Main contractor William Booth
Designation Listed building
|Completed 18th century|
Designations Grade II* listed
Architect James Paine
Location Calver, Derbyshire, England
Architectural styles Palladian architecture (interior), Georgian era (exterior)
Similar Chatsworth House, Kew Bridge, Nostell Priory
Stoke Hall is a Grade II* listed 30-room Georgian Palladian mansion near the village of Grindleford, Derbyshire, England, whose restoration featured on the BBC series Restoration Home and the follow-up Restoration Home - One Year On.
- Map of Stoke Hall Hope Valley UK
- Restoration Home Stoke Hall Before and After History Documentary Reel Truth History
Map of Stoke Hall, Hope Valley, UK
Restoration Home: Stoke Hall (Before and After) | History Documentary | Reel Truth History
Listed in the Domesday Book, the first known occupant of Stoke was Gerbert de Stoke, in 1204. Stoke was held by the Greys of Codnor and sold in the 1460s to the Barlows of Barlow Hall. In the 17th-century it was owned by William Cavendish, 1st Duke of Newcastle. Early in the next century, it passed to the Rev John Simpson, who commissioned the current building following his acquisition of the estate upon his marriage to the granddaughter of Admiral Benbow. The house was designed by James Paine and built c. 1757 by William Booth. Both men also worked at nearby Chatsworth House. It was later described by Nicholas Pevsner as ‘quite stately'.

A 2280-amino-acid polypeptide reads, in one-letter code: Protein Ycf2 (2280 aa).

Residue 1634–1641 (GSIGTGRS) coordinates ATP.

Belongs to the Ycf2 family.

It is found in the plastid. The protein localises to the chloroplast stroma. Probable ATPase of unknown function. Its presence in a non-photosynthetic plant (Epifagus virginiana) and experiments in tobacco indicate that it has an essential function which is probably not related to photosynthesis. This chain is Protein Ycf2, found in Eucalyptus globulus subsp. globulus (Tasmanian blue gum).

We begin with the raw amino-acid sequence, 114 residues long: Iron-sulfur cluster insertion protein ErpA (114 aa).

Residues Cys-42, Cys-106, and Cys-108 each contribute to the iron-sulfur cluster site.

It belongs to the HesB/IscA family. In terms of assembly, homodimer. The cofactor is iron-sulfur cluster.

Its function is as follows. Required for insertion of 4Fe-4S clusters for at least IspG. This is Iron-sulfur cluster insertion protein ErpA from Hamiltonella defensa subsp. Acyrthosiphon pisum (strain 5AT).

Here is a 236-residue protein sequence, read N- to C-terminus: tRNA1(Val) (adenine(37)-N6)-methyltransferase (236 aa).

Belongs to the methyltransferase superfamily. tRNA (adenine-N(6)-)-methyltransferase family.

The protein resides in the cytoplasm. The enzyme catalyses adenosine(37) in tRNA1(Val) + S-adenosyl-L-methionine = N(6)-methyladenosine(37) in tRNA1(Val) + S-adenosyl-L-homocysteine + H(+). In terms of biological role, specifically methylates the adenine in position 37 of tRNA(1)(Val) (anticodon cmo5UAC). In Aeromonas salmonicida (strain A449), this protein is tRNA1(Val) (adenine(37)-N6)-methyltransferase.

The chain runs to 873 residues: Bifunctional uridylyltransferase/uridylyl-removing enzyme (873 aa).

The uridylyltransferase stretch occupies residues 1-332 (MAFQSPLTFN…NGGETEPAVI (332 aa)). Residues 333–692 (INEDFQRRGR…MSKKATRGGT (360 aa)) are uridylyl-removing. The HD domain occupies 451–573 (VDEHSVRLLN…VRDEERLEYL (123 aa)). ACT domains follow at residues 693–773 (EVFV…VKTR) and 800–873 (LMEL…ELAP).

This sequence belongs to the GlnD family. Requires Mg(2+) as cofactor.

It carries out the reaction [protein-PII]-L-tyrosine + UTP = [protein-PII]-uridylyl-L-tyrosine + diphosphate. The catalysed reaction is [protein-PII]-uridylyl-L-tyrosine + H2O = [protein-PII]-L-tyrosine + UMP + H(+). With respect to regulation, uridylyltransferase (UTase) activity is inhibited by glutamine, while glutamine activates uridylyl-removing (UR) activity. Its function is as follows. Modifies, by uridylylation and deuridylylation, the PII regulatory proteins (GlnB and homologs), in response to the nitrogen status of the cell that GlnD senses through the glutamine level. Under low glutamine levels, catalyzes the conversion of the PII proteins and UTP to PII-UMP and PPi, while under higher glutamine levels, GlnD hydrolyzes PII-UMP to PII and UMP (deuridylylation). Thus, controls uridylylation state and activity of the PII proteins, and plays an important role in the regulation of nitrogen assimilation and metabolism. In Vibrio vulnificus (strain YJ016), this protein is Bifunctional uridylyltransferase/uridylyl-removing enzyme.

In about 1850 Simpson's descendant Henry Bridgeman, 5th Earl of Bradford sold the estate to the Hunter family of Greystones. who lived there until at least the late 1930s. The Hall was later occupied by the industrialist Emile Viner, until 1950/1, and was then purchased by Hedley and Ida Abson, becoming a family home. After Hedley and Ida died, the Hall was sold in 1972, and subsequently used as a hotel and restaurant. It was sold at auction to Richard Jowitt in 1982. After an incomplete 25-year restoration, Jowitt died, and the house was offered for sale in 2008, with a guide price of £2.75 million, but not sold until 2009 for £2.5 million to a local couple, Steve and Natalie Drury, who have spent a further £1.5 million completing the restoration. Their restoration was shown by the BBC in 2011 and 2012.
The main three-storey Georgian house includes the reception hall, five reception rooms, kitchen, breakfast room, master suite, five bedrooms, two bathrooms and a staff apartment. There is also an older north wing. The total floorspace is 14,962 square feet (1,390.0 m2). The drawing room has a chimneypiece by Grinling Gibbons. The building was Grade II* listed on 8 August 1985.
The River Derwent marks the 22.5 acres (9.1 ha) estate's eastern boundary.